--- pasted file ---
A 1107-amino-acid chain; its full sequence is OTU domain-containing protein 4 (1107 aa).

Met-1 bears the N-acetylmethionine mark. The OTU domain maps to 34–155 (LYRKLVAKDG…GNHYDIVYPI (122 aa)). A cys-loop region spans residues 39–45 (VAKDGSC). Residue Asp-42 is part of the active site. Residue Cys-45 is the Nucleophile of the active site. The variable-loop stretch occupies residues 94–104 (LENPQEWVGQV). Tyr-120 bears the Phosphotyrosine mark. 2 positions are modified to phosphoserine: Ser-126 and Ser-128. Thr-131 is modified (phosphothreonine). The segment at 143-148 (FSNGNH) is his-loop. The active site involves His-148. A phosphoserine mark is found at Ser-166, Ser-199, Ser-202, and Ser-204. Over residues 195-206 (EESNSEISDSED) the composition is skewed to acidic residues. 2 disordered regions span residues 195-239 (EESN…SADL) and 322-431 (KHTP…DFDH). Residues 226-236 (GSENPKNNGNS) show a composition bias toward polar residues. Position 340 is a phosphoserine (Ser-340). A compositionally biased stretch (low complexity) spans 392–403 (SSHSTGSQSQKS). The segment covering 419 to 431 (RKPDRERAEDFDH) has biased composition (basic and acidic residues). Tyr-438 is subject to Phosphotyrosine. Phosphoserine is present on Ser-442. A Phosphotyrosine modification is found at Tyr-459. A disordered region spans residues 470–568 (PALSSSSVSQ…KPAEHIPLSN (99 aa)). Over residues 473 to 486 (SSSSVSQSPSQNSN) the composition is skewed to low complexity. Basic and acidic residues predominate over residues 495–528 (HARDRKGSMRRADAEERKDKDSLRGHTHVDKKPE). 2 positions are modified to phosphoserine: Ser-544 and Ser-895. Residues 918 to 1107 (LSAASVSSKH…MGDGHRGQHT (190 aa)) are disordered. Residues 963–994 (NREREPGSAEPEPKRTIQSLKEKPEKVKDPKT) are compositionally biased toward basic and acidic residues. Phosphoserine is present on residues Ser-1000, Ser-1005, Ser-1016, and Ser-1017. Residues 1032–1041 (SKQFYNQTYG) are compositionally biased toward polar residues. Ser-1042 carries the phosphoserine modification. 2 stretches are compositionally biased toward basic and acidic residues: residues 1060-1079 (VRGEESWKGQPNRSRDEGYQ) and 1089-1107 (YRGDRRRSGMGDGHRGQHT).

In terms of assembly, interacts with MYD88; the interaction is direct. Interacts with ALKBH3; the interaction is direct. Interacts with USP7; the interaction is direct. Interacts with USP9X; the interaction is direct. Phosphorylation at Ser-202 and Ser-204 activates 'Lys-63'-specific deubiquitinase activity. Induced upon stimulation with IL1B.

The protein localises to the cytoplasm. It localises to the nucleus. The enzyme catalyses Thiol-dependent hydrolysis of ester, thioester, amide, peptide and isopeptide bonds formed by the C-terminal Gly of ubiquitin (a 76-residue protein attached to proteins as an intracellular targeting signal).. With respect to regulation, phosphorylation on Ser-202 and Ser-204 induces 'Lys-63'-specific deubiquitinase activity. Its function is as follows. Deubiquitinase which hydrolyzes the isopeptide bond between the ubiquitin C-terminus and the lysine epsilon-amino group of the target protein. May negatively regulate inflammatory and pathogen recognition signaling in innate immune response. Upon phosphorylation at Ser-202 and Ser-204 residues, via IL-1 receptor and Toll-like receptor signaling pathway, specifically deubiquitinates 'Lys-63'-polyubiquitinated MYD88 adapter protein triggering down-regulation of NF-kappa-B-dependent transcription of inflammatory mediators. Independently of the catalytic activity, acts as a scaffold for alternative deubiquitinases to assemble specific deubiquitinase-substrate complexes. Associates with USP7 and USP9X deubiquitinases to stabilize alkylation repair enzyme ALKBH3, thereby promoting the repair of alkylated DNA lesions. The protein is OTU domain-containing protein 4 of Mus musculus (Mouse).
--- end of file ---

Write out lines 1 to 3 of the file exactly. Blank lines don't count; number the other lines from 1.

A 1107-amino-acid chain; its full sequence is OTU domain-containing protein 4 (1107 aa).

Met-1 bears the N-acetylmethionine mark. The OTU domain maps to 34–155 (LYRKLVAKDG…GNHYDIVYPI (122 aa)). A cys-loop region spans residues 39–45 (VAKDGSC). Residue Asp-42 is part of the active site. Residue Cys-45 is the Nucleophile of the active site. The variable-loop stretch occupies residues 94–104 (LENPQEWVGQV). Tyr-120 bears the Phosphotyrosine mark. 2 positions are modified to phosphoserine: Ser-126 and Ser-128. Thr-131 is modified (phosphothreonine). The segment at 143-148 (FSNGNH) is his-loop. The active site involves His-148. A phosphoserine mark is found at Ser-166, Ser-199, Ser-202, and Ser-204. Over residues 195-206 (EESNSEISDSED) the composition is skewed to acidic residues. 2 disordered regions span residues 195-239 (EESN…SADL) and 322-431 (KHTP…DFDH). Residues 226-236 (GSENPKNNGNS) show a composition bias toward polar residues. Position 340 is a phosphoserine (Ser-340). A compositionally biased stretch (low complexity) spans 392–403 (SSHSTGSQSQKS). The segment covering 419 to 431 (RKPDRERAEDFDH) has biased composition (basic and acidic residues). Tyr-438 is subject to Phosphotyrosine. Phosphoserine is present on Ser-442. A Phosphotyrosine modification is found at Tyr-459. A disordered region spans residues 470–568 (PALSSSSVSQ…KPAEHIPLSN (99 aa)). Over residues 473 to 486 (SSSSVSQSPSQNSN) the composition is skewed to low complexity. Basic and acidic residues predominate over residues 495–528 (HARDRKGSMRRADAEERKDKDSLRGHTHVDKKPE). 2 positions are modified to phosphoserine: Ser-544 and Ser-895. Residues 918 to 1107 (LSAASVSSKH…MGDGHRGQHT (190 aa)) are disordered. Residues 963–994 (NREREPGSAEPEPKRTIQSLKEKPEKVKDPKT) are compositionally biased toward basic and acidic residues. Phosphoserine is present on residues Ser-1000, Ser-1005, Ser-1016, and Ser-1017. Residues 1032–1041 (SKQFYNQTYG) are compositionally biased toward polar residues. Ser-1042 carries the phosphoserine modification. 2 stretches are compositionally biased toward basic and acidic residues: residues 1060-1079 (VRGEESWKGQPNRSRDEGYQ) and 1089-1107 (YRGDRRRSGMGDGHRGQHT).

In terms of assembly, interacts with MYD88; the interaction is direct. Interacts with ALKBH3; the interaction is direct. Interacts with USP7; the interaction is direct. Interacts with USP9X; the interaction is direct. Phosphorylation at Ser-202 and Ser-204 activates 'Lys-63'-specific deubiquitinase activity. Induced upon stimulation with IL1B.